Monoamine oxidases are key regulatory molecules in monoamine neurotransmitter metabolic pathways and include the MAOA and monoamine oxidase B (MAOB) isoenzymes, which differ in their substrate selectivity and inhibitor sensitivity. Both MAOA and MAOB are located on the X chromosome but encode different proteins [41]. In recent years, investigators have suggested that MAOA may play an important role in promoting tumor migration and invasion, epithelial cell proliferation, and epithelial-mesenchymal transition [42]. Although these data suggest that the role of MAOA is not limited to the nervous system, its contribution to endometrial receptivity remains unclear. In a previous study of genes at different phases of the endometrial cycle, which included an analysis of published DNA sequencing ChIP data, MAOA was found to be highly expressed in the MS phase endometrium, compared to the ES phase endometrium, whereas the expression of MAOB did not change significantly between the two phases [4]. These microarray results suggested that MAOA may be involved in the establishment of endometrial receptivity. Previous experimental results have also revealed that deficient MAOA expression in the endometrium is associated with implantation failure in recipients of donated oocytes [43]. In women with adenomyosis and in an adenomyotic mouse model, reduced MAOA activity impaired endometrial receptivity by promoting inappropriate proliferation of endometrial epithelial cells via downregulation of the forkhead box protein O1 during the WOI [44]. In contrast, our results showed that MAOA was upregulated in the MS phase (compared with the ES phase) only in the non-pregnant group.
ADAMTS is a metalloproteinase family of secreted zinc-dependent proteases composed of 19 genetically distinct members in humans [45]. Most ADAMTS subtypes play a critical role in the remodeling of the extracellular matrix, and their expression is related to prenatal and postnatal growth as well as the development of several diseases, including cancer, arthritis, Alzheimer’s disease, and a number of inflammatory and thrombotic conditions [45-47]. Due to the ability of some ADAMTS proteins to cleave large chondroitin sulfates, subtypes 1, 4, 5, 8, 9, and 15 have been classified as aggrecanases [46]. The expression and function of aggrecanases in steroid-mediated extracellular matrix remodeling of the endometrium remain poorly characterized; however, it has been suggested that gonadocorticoids exhibit complicated regulatory activities on the expression of aggrecanases in primary cultures of human endometrial stromal cells. ADAMTS subtypes may play crucial roles in endometrial physiology [48].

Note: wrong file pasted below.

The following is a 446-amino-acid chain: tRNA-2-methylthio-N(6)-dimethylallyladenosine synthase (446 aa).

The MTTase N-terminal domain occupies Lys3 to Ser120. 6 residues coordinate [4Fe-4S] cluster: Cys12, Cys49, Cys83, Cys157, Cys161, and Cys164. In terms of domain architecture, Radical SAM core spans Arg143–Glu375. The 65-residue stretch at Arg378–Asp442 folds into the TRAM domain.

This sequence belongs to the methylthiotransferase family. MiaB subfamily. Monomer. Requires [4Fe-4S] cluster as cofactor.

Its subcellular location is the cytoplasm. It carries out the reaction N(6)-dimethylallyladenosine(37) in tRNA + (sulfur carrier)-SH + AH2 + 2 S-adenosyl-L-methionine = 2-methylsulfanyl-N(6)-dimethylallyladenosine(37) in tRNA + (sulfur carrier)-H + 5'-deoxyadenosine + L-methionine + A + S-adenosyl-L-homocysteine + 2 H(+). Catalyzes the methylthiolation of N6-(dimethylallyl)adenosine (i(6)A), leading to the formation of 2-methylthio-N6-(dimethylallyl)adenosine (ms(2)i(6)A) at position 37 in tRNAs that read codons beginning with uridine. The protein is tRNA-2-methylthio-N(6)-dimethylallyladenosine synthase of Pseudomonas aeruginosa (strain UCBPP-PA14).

HAP1, the first protein shown to interact with the huntingtin protein, is specifically expressed in human brain tissue and is involved in the pathogenesis of Huntington’s disease [49]. HAP1 is also found in the pituitary gland, thyroid gland, adrenal medulla, pancreatic islets, and other endocrine organs and tissues [50]. A previous study showed that HAP1 is involved in vesicular transport [51]. Therefore, HAP1 may regulate macromolecule secretion in the secretory endometrium. However, it was previously reported that HAP1 mRNA expression in the endometrium on menstrual cycle day 21 did not differ between patients with idiopathic infertility and fertile control patients [52].
Our study has several limitations. First, the sample size was relatively small. Therefore, our results should be considered preliminary and further large-scale studies are warranted. Secondly, because endometrial tissue samples were obtained from the menstrual cycle before IVF-ET, and not the actual IVF-ET attempt cycle, they may not reflect changes in an actual pregnancy cycle. However, it is not ethically possible to retrieve endometrial tissue during an IVF-ET attempt cycle because the sampling process may be detrimental to pregnancy outcomes. In addition, ovarian stimulation may affect endometrial receptivity compared to a natural cycle, suggesting that this may be due to supraphysiological concentrations of steroids during controlled ovarian stimulation [53]. Several studies have investigated the effects of different stimulation cycles on the endometrial receptivity transcriptomics. In previous studies that focused on the secretory phase, it was generally observed that while the expression patterns in the pre-receptive phase were similar between natural and stimulated cycles, notable differences were found when comparing WOI [54-57]. Therefore, further studies are necessary to evaluate endometrial transcriptomic patterns in natural menstrual cycles or hormone therapy cycles before frozen-thawed embryo transfer cycles, and to compare differences in DEGs according to embryo transfer outcomes. Nonetheless, the DEGs identified in the present study may be different from those in the subsequent IVF-ET cycle, and we believe that these novel DEGs may play a role in endometrial receptivity. Third, embryonic effects on implantation may have been unaccounted for. Although only patients with morphologically high-quality embryos(s) were included in our study, we did not screen for chromosomal abnormalities that may have affected pregnancy outcomes. Therefore, further investigations using euploid embryos are required. Fourth, we included endometrial samples obtained in the ES (days 16-18 of the menstrual cycle) or MS (days 19-21 of the menstrual cycle) phases. Considering that the endometrium changes rapidly around the time of implantation, the inclusion of samples collected on different menstrual cycle days could introduce significant variance in the results.
In conclusion, changes in endometrial transcriptomic patterns from the ES phase to the MS phase in a natural menstrual cycle immediately before IVF-ET appear to differ according to pregnancy outcomes. These novel DEGs, which have not been previously studied, may have functional significance during WOI and serve as potential biomarkers of endometrial receptivity.